ICE-BREAKING OR HEART-BREAKING? NIXON’S HISTORIC 1972 TRIP TO PEKING
The Richard Nixon Foundation may celebrate the 40th Anniversary of the establishment of diplomatic relations between the US and China. I characterize this 1972 “ice-breaking” trip as “Heart-Breaking.” President Nixon shook hands with Chairman Mao Zedong with his right hand while backstabbing Tibet with his left hand.
SPECIAL FRONTIER FORCE
Nixon’s historic 1972 trip to China was ‘ice-breaking’
By LIU YINMENG in Yorba Linda, California | China Daily USA | Updated: 2019-01-15 23:28
President Richard Nixon and Premier Zhou Enlai greet a young girl at Hangzhou West Lake Park in China on Feb 26, 1972. photo provided by Nixon Library
The Richard Nixon Foundation was a fitting place to celebrate the 40th anniversary of the establishment of diplomatic relations between China and the United States.
An elaborate dinner was held on Sunday at the foundation, the resting place of the American president whose “ice-breaking” trip to China in 1972 opened a significant chapter in the history of the two countries.
Elected officials, representatives of the Chinese Consulate General in Los Angeles, Chinese-American leaders, musicians and business leaders who participated called for goodwill and mutual understanding at a crucial juncture in the Sino-American relationship.
“For many years, Southern California has been running at the forefront in leading US-China subnational exchange and cooperation. It provides a good example of the mutually beneficial nature of our relations,” said Zhang Ping, Chinese consul general in Los Angeles.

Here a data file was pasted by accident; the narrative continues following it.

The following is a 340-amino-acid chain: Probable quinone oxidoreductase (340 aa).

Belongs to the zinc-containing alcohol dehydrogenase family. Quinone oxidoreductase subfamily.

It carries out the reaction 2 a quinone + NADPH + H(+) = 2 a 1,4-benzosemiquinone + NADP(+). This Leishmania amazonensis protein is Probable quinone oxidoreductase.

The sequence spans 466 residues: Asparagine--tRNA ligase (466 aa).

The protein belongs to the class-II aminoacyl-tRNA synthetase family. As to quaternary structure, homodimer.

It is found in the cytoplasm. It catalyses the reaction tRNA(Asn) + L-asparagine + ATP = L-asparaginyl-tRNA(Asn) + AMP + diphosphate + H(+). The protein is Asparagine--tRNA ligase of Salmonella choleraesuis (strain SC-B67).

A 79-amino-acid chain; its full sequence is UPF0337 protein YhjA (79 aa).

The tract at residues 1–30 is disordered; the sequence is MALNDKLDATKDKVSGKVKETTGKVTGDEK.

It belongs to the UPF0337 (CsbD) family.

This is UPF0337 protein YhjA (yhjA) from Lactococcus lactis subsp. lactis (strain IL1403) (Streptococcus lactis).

He said the fact that President Xi Jinping and US President Donald Trump had reached an important consensus during their meeting at the G20 on Dec 1 is encouraging, and “it’s important that we make concerted efforts to implement their consensus”.
“As we look at the journey that bilateral relations have gone through, we are gratifying to see that our people are always standing behind the relationship,” Zhang said.
The event, co-hosted by the Roundtable of Chinese-American Organizations and the Richard Nixon Foundation, was attended by around 450 people.
The commemorative event kicked off with an “East Meets West” concert that included the national anthems of China and the US performed by the Orange County Music and Dance School.
Attendees also enjoyed performances by soprano Feng Wei and pianist Bai Chao Lan, as well as a selection of songs played by the Orange County-based Pacific Symphony, which made its debut tour in China in May.
Foundation President William Baribault called Nixon’s opening with China a “truly transformational foreign policy”.
“Because of President Nixon’s long and deep reading and understanding of history, he knew that China was a great power, and from his long and deep practice and understanding of statecraft, he knew that a truly stable, secure, prosperous and peaceful world requires the inclusion of all great powers at the table,” Baribault said.
Nixon’s 1972 trip, which he dubbed “the week that changed the world”, marked the first time a US president set foot in China.
It led to the issuance of the Shanghai Communiqué at the end of the trip and the signing of accords between US president Jimmy Carter and Chinese vice- premier Deng Xiaoping in 1979, which formally established US-China diplomatic ties.
“His weeklong tour is one of the world’s most significant diplomatic milestones in the 20th century that has a lasting impact on our future,” said Guo Song, chairwoman of the Roundtable of Chinese-American Organizations.
She said Chinese Americans abroad, who have experienced up close the ups and downs of the relationship, treasured the deep and everlasting friendships between the US and China.
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To accomplish this historic mission, the US President backstabbed Tibet.